The Myth

In gothic folklore the vampire is a reanimated corpse that leaves his grave or crypt to suck the life force of the living.
This creature would use the blood it obtained to maintain his own form of life and thus, if ever his grave would be discovered, there would be no mark of decay on the body.
No wonder the vampire has been at the very core of today`s horror literature and movies … but what is beneath the fiction is far less seductive.
The vampire myth is thousands of years old and can be found in nearly all the cultures all across the globe – but nowhere as prolific as Eastern Europe and Britain.
The general accepted idea is that all those that are attacked by vampires become one their selves after death gaining the blood thirst of that who transformed him.
In the 1700s the children were though special prayers to prevent demons from possessing their bodies if death should occur during sleep.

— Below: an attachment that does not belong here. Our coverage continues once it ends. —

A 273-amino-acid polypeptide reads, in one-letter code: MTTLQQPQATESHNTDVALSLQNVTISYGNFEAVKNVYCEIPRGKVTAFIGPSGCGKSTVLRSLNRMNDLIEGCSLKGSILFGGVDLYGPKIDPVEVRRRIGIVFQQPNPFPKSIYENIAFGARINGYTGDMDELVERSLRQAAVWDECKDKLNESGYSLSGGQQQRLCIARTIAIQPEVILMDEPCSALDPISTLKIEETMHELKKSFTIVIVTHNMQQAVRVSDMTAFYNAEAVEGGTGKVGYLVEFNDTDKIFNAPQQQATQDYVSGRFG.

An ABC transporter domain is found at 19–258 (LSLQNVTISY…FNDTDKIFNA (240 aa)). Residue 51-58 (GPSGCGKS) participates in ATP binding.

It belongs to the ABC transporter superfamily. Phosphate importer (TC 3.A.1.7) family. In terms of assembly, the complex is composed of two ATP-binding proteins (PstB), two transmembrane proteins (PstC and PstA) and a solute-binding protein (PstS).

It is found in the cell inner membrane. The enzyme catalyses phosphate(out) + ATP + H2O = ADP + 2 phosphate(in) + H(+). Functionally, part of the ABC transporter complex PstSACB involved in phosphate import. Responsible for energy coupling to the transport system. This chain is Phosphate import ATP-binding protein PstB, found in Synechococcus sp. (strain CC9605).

In Serbia, the cases registered in 1731 and 1732 were believed to be the result of vampires spreading within the community. The confusion was made simply because many of the phenomenons that accompanied the plague were easily mistaken as signs of vampire attacks. It is currently known that the plague was caused by flees carried by rats.

Vampirism is the practice of drinking blood of either the animal or human.
In the old cannibalistic cultures it was believed that by drinking the blood of your enemy you would become stronger, taking on not only the straight of that whom you defeated but also other supernatural powers. Such practices are currently tagged as an occult form of ritualistic cannibalism but the fact remains that the drinking of blood and the eating of the flesh were used as a way to intimidate and psychically terrorize in the past.

In zoology and biology the term “vampirism” is related to: leaches, musk, mosquitoes, bats, mistletoe and other creatures that live off other organisms by sucking the life essence.

๑۞๑ Superstitions ๑۞๑
๑۞๑ Legends ๑۞๑
๑۞๑ Vampire Accounts ๑۞๑
๑۞๑ Vampires in ancient cultures ๑۞๑

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